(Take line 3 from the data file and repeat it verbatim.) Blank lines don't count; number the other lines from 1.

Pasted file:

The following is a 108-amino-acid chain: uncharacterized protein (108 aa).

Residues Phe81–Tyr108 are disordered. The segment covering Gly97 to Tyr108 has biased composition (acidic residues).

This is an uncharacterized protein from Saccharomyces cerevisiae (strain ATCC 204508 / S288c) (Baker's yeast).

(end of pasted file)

This is an uncharacterized protein from Saccharomyces cerevisiae (strain ATCC 204508 / S288c) (Baker's yeast).